New museum will showcase OC history through artifacts from early Moulton pioneers
The Moulton Ranch at one time spanned most of what is now the south Orange County cities of Laguna Hills, Laguna Woods, Laguna Niguel, Dana Point and Aliso Viejo.
An unassuming storefront in Laguna Hills, wedged between an appliance store and a Vans clothing shop off the 5 Freeway, is really a portal into the past.
A black — at one time horse-drawn — buggy with red fringe is parked just inside near the entrance. Receipts in a display document 1896 purchases from a Santa Ana hardware store for machine oil (15 cents), a strainer pail (75 cents) and a pair of nuts for 10 cents a pop.
Horse saddles, sheep shears and piles of other tools from the turn of the century are displayed with care.
At the new museum on Cabot Road, much of the area’s history is documented through artifacts collected from the original ranch owned by pioneers Lewis F. Moulton and his wife Nellie Gail, whose property at one time spanned most of what is now the south Orange County cities of Laguna Hills, Laguna Woods, Laguna Niguel, Dana Point and Aliso Viejo.
The Moulton Museum will open to the public for the first time Sept. 3, featuring first an exhibit that tells the story of Lewis Moulton’s venture from Boston out west in 1874. At 20 years old, the east-coaster traveled by steamboat and stagecoach to reach California.
When curating the exhibit, titled “1874: Into the West,” the driving question for museum director Jennifer Keil was, “Where would we be without him?”
“It honors his journey, his five-week journey, from Boston to California,” Keil said, and documents the lifestyle he find out west, the jobs that were available then and the sheep-herding business that allowed Moulton to purchase, piece-by-piece, his ranch that eventually amassed roughly 22,000 acres.
The Moulton Museum was almost a decade in the making for descendants of the pioneering family, who have been compiling the artifacts for years. Jared Mathis, great-grandson of Lewis and Nellie Gail Moulton, said many of the relics from the original Moulton Ranch had been kept impeccably preserved by his great-aunt Louise Moulton Hanson on her ranch in Lompoc, in Santa Barbara County.
When Hanson died in 2014 at 99 years old, Mathis and his family began combing through the historic items she had stored on her property. It wasn’t until Mathis saw the breadth of Orange County history she had tucked away that the idea of showcasing them to the public came about, he said.
“Never in a million years did we think we’d be opening a museum,” he said. “That was not the intent at all.”
But he remembers a turning point in his thinking when, in a pile that his cousin found and planned to ditch, Mathis discovered a sealed metal container that piqued his interest.
He brought it back home to Orange County, and pried it open with pliers. “And sure enough, it was the original Spanish land grant patent from Ulysses S. Grant to Juan Avila, who held the Rancho Niguel land grant” before Lewis Moulton eventually acquired the land, Mathis said.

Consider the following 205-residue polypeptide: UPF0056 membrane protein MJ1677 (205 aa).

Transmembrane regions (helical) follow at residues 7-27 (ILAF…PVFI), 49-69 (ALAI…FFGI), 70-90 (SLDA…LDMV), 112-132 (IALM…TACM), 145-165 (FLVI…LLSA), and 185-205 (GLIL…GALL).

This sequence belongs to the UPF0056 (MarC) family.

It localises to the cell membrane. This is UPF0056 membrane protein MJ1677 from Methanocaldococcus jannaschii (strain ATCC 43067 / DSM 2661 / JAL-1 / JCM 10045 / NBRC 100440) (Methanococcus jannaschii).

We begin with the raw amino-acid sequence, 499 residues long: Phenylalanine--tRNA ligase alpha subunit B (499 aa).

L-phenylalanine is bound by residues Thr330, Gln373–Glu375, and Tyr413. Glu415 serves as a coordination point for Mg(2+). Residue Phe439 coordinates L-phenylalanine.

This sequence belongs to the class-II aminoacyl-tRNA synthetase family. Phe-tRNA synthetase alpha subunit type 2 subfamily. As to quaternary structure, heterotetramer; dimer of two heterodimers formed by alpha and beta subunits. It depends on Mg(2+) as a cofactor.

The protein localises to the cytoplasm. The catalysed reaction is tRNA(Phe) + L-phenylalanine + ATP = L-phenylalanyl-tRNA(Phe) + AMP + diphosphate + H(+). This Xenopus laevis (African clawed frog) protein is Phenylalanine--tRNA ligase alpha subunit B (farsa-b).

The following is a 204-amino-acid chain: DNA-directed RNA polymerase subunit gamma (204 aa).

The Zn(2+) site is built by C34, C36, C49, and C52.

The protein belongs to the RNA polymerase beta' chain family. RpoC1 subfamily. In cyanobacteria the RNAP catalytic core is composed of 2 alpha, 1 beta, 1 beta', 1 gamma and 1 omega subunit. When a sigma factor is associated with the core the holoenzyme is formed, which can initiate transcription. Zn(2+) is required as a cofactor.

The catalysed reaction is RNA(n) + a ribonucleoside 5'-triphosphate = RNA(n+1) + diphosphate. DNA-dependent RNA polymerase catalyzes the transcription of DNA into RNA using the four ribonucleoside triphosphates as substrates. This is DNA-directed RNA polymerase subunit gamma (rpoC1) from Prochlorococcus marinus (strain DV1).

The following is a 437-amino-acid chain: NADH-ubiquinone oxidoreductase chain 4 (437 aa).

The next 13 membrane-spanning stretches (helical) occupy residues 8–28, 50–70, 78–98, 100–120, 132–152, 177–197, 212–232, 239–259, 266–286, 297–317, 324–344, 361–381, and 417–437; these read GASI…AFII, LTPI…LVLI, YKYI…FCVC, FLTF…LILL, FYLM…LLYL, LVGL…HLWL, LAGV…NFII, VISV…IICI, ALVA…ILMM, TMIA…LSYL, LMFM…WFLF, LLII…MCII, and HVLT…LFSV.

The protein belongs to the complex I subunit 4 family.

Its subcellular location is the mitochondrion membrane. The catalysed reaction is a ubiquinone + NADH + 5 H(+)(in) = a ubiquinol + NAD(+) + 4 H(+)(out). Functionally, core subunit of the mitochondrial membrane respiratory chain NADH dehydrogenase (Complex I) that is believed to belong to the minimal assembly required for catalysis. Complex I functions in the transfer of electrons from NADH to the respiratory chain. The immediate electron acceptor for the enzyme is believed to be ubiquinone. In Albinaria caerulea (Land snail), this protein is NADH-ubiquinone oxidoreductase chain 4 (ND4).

The document “was original and pristine,” he said, and had a stamp from Congress.
“And that’s when we knew that this was bigger than what we thought,” Mathis said. “This is more than just a note from Nellie Gail to Charlotte, my grandmother. This is something that deserves the right kind of treatment.”
Piles of documents, letters, ledgers and photos were among the old tools and artifacts – including the impossibly pristine buggy – Hanson kept stowed away in just about every corner of her property, Mathis said.
“I don’t think her heart ever left Orange County.”
At the Moulton Museum, a separate gallery will showcase artwork, including by Nellie Gail Moulton, who in her lifetime painted and drew dozens of pieces, mostly depicting nature scenes.
The family matriarch was a school teacher when she met Lewis Moulton in about 1903. After he died in 1938, Nellie Moulton continued to run their ranch.
She was a philanthropist and businesswoman, helping build up the Laguna Beach Art Association and the Laguna Beach School of Art (now the Laguna College of Art and Design). She also donated money to the Community Presbyterian Hospital, which is now Hoag Hospital, Mathis said.
An exhibit planned for next summer will highlight influential women in Orange County and on the Moulton Ranch.
A theme of the museum is celebrating the “pioneer spirit” that Lewis and Nellie Gail Moulton had “coursing through their veins,” Mathis said.
“That was dreaming big and working hard,” he added. “Persevering and caring about people, and caring about the community and environment around them.”
The museum will be open to the public a few days a week for $5 admission, and it can be rented for private events or tours. Educational programs for kids, book signings and new exhibits will make sure “there’ll be a reason to come back,” Keil said.
During the 11 a.m. to 3 p.m. grand opening on Sept. 3, there will be free entry into the museum and activities, including a petting zoo and pony rides, western-themed games and prizes.